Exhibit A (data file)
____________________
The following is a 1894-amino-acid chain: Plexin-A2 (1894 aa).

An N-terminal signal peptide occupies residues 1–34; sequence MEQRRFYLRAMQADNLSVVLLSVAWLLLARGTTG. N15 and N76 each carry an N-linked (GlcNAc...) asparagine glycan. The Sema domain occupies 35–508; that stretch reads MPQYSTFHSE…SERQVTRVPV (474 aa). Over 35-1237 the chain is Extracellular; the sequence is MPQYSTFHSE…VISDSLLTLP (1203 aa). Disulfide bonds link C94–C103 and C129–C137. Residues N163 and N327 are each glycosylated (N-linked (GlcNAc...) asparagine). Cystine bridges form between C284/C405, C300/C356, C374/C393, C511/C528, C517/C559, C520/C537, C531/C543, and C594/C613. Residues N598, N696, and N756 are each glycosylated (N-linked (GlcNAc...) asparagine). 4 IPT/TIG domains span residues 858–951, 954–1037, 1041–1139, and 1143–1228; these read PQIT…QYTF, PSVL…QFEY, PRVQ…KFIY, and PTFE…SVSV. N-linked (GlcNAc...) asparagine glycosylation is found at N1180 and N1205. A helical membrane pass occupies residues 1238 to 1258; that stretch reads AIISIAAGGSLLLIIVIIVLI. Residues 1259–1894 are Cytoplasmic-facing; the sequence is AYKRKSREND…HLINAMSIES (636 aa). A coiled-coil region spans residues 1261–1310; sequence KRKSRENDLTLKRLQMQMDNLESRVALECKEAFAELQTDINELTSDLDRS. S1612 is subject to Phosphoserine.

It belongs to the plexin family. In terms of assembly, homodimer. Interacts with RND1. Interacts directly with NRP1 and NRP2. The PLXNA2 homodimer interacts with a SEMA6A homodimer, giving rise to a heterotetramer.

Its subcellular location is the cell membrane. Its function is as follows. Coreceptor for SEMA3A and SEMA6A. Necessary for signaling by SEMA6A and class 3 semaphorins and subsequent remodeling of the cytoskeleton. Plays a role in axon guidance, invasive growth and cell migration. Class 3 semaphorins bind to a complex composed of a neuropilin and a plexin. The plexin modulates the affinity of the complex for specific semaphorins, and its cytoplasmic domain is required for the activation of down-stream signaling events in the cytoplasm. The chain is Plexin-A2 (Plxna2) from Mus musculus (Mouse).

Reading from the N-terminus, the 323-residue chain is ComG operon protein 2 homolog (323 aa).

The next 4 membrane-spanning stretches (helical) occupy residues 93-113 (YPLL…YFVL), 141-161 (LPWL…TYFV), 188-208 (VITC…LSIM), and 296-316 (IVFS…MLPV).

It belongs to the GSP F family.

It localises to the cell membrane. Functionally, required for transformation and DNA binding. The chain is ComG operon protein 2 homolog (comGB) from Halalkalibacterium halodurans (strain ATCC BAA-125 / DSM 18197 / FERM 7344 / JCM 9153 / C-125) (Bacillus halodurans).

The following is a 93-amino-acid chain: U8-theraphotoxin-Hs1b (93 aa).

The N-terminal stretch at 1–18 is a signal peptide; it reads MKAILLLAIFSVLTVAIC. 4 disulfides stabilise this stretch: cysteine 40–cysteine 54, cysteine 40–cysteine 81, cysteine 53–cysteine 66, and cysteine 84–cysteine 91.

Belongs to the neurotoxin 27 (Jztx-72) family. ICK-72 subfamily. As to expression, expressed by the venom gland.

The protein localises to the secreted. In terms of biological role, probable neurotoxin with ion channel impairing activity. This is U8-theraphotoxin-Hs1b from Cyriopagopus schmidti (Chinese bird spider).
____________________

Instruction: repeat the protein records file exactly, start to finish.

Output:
The following is a 1894-amino-acid chain: Plexin-A2 (1894 aa).

An N-terminal signal peptide occupies residues 1–34; sequence MEQRRFYLRAMQADNLSVVLLSVAWLLLARGTTG. N15 and N76 each carry an N-linked (GlcNAc...) asparagine glycan. The Sema domain occupies 35–508; that stretch reads MPQYSTFHSE…SERQVTRVPV (474 aa). Over 35-1237 the chain is Extracellular; the sequence is MPQYSTFHSE…VISDSLLTLP (1203 aa). Disulfide bonds link C94–C103 and C129–C137. Residues N163 and N327 are each glycosylated (N-linked (GlcNAc...) asparagine). Cystine bridges form between C284/C405, C300/C356, C374/C393, C511/C528, C517/C559, C520/C537, C531/C543, and C594/C613. Residues N598, N696, and N756 are each glycosylated (N-linked (GlcNAc...) asparagine). 4 IPT/TIG domains span residues 858–951, 954–1037, 1041–1139, and 1143–1228; these read PQIT…QYTF, PSVL…QFEY, PRVQ…KFIY, and PTFE…SVSV. N-linked (GlcNAc...) asparagine glycosylation is found at N1180 and N1205. A helical membrane pass occupies residues 1238 to 1258; that stretch reads AIISIAAGGSLLLIIVIIVLI. Residues 1259–1894 are Cytoplasmic-facing; the sequence is AYKRKSREND…HLINAMSIES (636 aa). A coiled-coil region spans residues 1261–1310; sequence KRKSRENDLTLKRLQMQMDNLESRVALECKEAFAELQTDINELTSDLDRS. S1612 is subject to Phosphoserine.

It belongs to the plexin family. In terms of assembly, homodimer. Interacts with RND1. Interacts directly with NRP1 and NRP2. The PLXNA2 homodimer interacts with a SEMA6A homodimer, giving rise to a heterotetramer.

Its subcellular location is the cell membrane. Its function is as follows. Coreceptor for SEMA3A and SEMA6A. Necessary for signaling by SEMA6A and class 3 semaphorins and subsequent remodeling of the cytoskeleton. Plays a role in axon guidance, invasive growth and cell migration. Class 3 semaphorins bind to a complex composed of a neuropilin and a plexin. The plexin modulates the affinity of the complex for specific semaphorins, and its cytoplasmic domain is required for the activation of down-stream signaling events in the cytoplasm. The chain is Plexin-A2 (Plxna2) from Mus musculus (Mouse).

Reading from the N-terminus, the 323-residue chain is ComG operon protein 2 homolog (323 aa).

The next 4 membrane-spanning stretches (helical) occupy residues 93-113 (YPLL…YFVL), 141-161 (LPWL…TYFV), 188-208 (VITC…LSIM), and 296-316 (IVFS…MLPV).

It belongs to the GSP F family.

It localises to the cell membrane. Functionally, required for transformation and DNA binding. The chain is ComG operon protein 2 homolog (comGB) from Halalkalibacterium halodurans (strain ATCC BAA-125 / DSM 18197 / FERM 7344 / JCM 9153 / C-125) (Bacillus halodurans).

The following is a 93-amino-acid chain: U8-theraphotoxin-Hs1b (93 aa).

The N-terminal stretch at 1–18 is a signal peptide; it reads MKAILLLAIFSVLTVAIC. 4 disulfides stabilise this stretch: cysteine 40–cysteine 54, cysteine 40–cysteine 81, cysteine 53–cysteine 66, and cysteine 84–cysteine 91.

Belongs to the neurotoxin 27 (Jztx-72) family. ICK-72 subfamily. As to expression, expressed by the venom gland.

The protein localises to the secreted. In terms of biological role, probable neurotoxin with ion channel impairing activity. This is U8-theraphotoxin-Hs1b from Cyriopagopus schmidti (Chinese bird spider).